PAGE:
local-area network and other stuff, they feel that opens them up to all kinds of problems." POTS may be quaint, but it's secure, Suss said.
Also, there's no apparent cost pressure to change. Agencies have already paid for their current PBXs, phones and headsets, he said, plus the price of voice service has already dropped drastically, to about a penny a minute.
Contrary to what many thought would happen, video over IP networks and particularly video to the desktop are not being used much, observers say.
As broadband capacity increased and the cost of transferring data dropped, the assumption was that video would quickly become a large part of the traffic carried via converged IP networks.
Suss said he expects the government to move slowly to next-generation converged networks, even though a few agencies are already building IP environments.
"The fact is, the innovative services that will be available through Networx are not traditionally offered by the network service providers, even in the commercial space," he said. "My best guess is that agencies will initially focus [through Networx] on the types of services that are currently available through FTS 2001, including IP services."**********Converged networks can offer broader services
As much as the blending of technologies themselves, the kinds of services telecommunications providers will offer under bundling and managed arrangements could drive agencies and other organizations to converged networks.
"Our surveys are not seeing a lot of change with that currently," said E. Brent Kelly,
senior analyst and partner at Wainhouse Research. "But organizations don't want to be their own phone or [communications] bridge company."
One example is PBX, he said. Traditionally, large organizations had to buy a PBX for each of their locations. But with IP PBXs, which now make up half of all U.S. sales, agencies can do the same work with fewer units. That saves money on maintenance and operating costs.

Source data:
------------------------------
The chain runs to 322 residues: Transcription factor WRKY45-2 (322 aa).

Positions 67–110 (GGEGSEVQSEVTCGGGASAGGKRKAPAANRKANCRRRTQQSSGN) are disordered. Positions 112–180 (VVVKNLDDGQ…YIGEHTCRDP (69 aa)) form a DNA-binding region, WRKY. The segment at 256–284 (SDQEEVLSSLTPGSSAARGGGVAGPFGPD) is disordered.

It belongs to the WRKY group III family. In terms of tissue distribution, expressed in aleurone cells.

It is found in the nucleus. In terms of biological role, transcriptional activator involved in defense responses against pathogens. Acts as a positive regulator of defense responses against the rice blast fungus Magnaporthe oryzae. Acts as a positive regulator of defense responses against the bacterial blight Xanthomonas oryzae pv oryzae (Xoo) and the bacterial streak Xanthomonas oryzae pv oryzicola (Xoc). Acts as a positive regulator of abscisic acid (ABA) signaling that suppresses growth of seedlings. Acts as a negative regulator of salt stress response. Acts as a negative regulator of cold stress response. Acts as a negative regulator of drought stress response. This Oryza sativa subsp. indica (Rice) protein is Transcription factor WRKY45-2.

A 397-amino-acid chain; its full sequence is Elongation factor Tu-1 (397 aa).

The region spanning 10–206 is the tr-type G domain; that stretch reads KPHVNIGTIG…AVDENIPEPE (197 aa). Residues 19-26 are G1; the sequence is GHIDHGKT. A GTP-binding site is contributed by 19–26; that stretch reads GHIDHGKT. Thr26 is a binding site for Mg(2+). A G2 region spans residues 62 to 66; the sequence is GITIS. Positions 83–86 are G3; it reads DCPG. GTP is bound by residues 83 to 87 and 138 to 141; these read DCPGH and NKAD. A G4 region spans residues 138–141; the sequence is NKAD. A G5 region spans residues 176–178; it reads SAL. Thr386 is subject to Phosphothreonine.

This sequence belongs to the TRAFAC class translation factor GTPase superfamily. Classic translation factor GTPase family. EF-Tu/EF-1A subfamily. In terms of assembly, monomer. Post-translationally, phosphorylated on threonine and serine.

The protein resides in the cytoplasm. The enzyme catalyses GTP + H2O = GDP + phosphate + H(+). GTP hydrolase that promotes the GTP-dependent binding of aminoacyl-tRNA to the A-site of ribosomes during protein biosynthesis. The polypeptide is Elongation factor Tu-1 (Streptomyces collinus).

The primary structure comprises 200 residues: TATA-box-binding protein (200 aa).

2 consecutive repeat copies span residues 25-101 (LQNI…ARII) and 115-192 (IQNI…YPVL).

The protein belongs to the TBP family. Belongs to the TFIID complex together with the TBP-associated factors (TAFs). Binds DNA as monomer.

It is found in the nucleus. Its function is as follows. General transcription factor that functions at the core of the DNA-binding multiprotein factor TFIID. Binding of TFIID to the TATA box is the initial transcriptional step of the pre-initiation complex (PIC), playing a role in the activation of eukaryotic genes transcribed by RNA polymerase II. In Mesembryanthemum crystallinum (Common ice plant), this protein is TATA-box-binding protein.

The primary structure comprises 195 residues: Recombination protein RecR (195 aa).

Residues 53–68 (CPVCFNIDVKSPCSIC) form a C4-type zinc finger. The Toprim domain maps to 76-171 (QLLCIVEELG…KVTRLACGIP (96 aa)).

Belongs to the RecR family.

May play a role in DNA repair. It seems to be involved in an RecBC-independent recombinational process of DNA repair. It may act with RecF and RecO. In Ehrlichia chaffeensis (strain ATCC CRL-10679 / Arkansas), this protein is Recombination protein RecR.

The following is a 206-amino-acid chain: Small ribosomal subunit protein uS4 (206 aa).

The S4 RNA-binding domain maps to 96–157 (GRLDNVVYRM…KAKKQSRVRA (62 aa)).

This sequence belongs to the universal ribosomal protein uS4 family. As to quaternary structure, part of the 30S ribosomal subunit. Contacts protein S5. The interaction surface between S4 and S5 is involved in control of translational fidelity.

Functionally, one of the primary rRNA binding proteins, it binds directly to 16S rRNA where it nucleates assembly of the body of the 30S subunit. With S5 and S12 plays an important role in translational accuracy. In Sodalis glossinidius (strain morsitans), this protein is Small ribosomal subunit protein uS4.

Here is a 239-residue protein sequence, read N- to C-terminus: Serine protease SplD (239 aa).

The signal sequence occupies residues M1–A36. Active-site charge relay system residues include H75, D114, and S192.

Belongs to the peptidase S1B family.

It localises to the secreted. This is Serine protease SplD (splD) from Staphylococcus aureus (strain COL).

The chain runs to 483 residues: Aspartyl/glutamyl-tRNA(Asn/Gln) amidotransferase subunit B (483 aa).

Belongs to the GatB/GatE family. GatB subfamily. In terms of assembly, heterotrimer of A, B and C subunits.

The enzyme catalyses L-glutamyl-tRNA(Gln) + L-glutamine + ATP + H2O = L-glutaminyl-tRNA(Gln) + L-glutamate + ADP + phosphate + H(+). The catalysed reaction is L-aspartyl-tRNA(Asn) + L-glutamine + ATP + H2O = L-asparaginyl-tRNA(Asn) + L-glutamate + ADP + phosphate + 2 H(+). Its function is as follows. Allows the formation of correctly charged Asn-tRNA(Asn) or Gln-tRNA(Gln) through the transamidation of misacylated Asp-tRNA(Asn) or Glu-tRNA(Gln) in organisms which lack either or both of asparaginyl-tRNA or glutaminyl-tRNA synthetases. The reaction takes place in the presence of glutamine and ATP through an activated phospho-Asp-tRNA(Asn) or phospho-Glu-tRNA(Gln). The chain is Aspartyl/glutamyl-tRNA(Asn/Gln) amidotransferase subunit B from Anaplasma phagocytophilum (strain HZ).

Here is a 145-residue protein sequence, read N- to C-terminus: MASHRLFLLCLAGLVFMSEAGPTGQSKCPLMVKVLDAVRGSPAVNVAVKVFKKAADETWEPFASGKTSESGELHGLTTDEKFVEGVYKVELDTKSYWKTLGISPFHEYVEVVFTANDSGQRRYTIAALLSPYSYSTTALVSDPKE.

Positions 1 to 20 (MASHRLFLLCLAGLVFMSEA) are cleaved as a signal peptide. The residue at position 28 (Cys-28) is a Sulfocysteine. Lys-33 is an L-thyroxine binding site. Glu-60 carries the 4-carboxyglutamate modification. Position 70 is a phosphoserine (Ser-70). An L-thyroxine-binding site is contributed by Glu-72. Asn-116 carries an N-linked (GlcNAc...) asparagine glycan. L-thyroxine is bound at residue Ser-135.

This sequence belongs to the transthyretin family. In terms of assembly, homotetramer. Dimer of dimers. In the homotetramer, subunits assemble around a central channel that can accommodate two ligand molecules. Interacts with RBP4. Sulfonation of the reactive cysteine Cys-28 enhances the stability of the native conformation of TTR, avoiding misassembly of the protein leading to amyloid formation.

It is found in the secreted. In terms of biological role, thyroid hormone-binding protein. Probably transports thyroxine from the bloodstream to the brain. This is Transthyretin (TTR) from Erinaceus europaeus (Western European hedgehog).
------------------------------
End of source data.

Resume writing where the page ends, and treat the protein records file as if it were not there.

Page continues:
As telecom companies start offering more services and users see they can get more applications, such as Web conferencing, they could move to integrated networks.
"Our sense is that providers will be putting some very attractive packages of services together in the future," Kelly said. "They could prove to be compelling offerings."
Agencies may have no choice but to move toward using bundled and managed services rather than deploying their own services, because the information technology industry is heading that way, said Frank Dzubeck, president of Communications Network Architects.
It's all about utility and adaptive and on-demand computing. Those technologies have the same basic tenets built around service-oriented architectures, he said. "And in that environment, services are the key," Dzubeck said.
It won't merely be a question of the best price for service delivery, but the quality of that service and whether the provider can consistently deliver services and applications, said John Johnson, assistant commissioner for service development and delivery at the General Services Administration's Federal Technology
For agencies, "the difference will be managing contracts in a service-level agreement environment," he said.